Biometrics for Securing ‘Big Data

“Already there has been the massive plastic card data theft in South Korea, affecting about 60 million cards; the Target Corp. credit card disaster involving up to 40 million customers; the hacking of 16 million German e-mail accounts; data security breaches at Nieman Marcus Inc. and Easton-Bell Sports Inc.; and a group of Russian hackers who compromised the computer systems of Western energy and defense companies, governments, and academic institutions. We’re still in January.” – Quoted by Data Versity

Unfortunately, the above statement signals an alarming trend that seems to be growing by the week – big data theft! Until recently, the theft of big data was only a problem for small companies that didn’t have adequate security; however, as cyber criminals have grown more tech savvy, this problem has spread to larger corporations. Looking at the above quote, there is one data solution that none of these companies implemented – biometrics.

When people think of biometrics, they think of fingerprint scans, and while this is considered a biometric, it is only one of many. Other forms of biometrics include:

  • retinal scans
  • vein recognition
  • signature recognition (the system looks at the motion used to create the signature, rather than just the signature itself)
  • DNA sampler

There are many pros and some cons to using biometrics in Big Data security, based on some of the most recently performed case studies and stats. Below are the most agreed upon pros and cons.


Thwarts Unwanted Access. There are many pros in using biometrics for Big Data security, the first of which is the elimination of unauthorized access. Nowadays, hackers can get past just about any form of 2-step verification security. However, biometrics offers a much more challenging platform for hackers and there are two reasons behind this. Firstly, the person has to be present in front of the machine to get past security and secondly only the person who’s biometrics were used can access it.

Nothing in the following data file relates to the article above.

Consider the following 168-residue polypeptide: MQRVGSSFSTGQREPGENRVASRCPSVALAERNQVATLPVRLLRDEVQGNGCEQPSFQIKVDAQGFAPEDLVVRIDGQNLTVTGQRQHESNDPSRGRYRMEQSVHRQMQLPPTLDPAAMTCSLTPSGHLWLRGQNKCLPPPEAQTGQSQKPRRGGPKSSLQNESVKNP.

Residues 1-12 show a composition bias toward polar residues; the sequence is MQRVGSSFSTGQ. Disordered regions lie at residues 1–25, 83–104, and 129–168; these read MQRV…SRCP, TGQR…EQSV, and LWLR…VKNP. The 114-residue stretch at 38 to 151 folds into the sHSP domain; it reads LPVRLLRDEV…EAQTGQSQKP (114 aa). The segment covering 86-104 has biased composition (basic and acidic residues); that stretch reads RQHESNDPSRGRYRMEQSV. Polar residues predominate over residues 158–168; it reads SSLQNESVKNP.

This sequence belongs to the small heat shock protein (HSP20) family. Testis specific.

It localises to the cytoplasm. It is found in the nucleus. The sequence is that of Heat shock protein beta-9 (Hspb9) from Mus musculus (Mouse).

Laptops or computer systems that use biometrics often ask for fingerprints, retinal scan, or DNA before offering access. This means the person has to be in front of the machine for the scan. With passcode or password access, hackers could be anywhere in the world and still access the system, but they cannot with biometrics, so big data is safe from prying eyes.

Before setting up biometrics security, authorized personnel would need to be scanned. Depending on what the company prefers, this could be the retinal recognition, a signature, or even an employee’s vein pattern. To offer adequate security, some businesses choose to have a 2-step verification process, which requires the employee to use two-forms of biometric verification before accessing Big Data. This is by far the hardest security measure for hackers to get through.


Pricing. One of the biggest cons for businesses looking into biometrics is the price tag. Fingerprint systems are relatively affordable, since it is the most common form of biometric security. However, something a DNA sampler could set you back quite a lot. A DNA sampler detects DNA by analyzing a hair strand (this could pose a problem with balding staff members).

Signature Readers Can Be Fooled.I f a person wants to forge a signature bad enough, they can study the impressions an employees leaves behind when signing and determine the motion they used to make the signature. After a few practice runs, the person may be able to accurately copy the signature and get through the system. There are also variations in a person’s signature at any given time, so an authorized person could be refused access at times.

Fingerprints Can be Destroyed. Fingerprints may be destroyed due to injury, burns or certain activities outside of work. In a study sighted by Tech Republic, a bank implemented fingerprint scans in a town that had a significant number or coal-miners. This proved to be a disaster as the workers’ fingerprints had worn off due to the nature of their job.

What’s apparent here is that biometrics offer solutions that other programs just couldn’t offer when it comes to securing Big Data. What’s also apparent is the fact that these solutions aren’t infallible. Before making a decision as to whether this could work for your company or not, weigh your risks and benefits.

About the author: Anne Matthews enjoys writing about information security and data recovery. She is a professional blogger currently writes for CBL Data Recovery.

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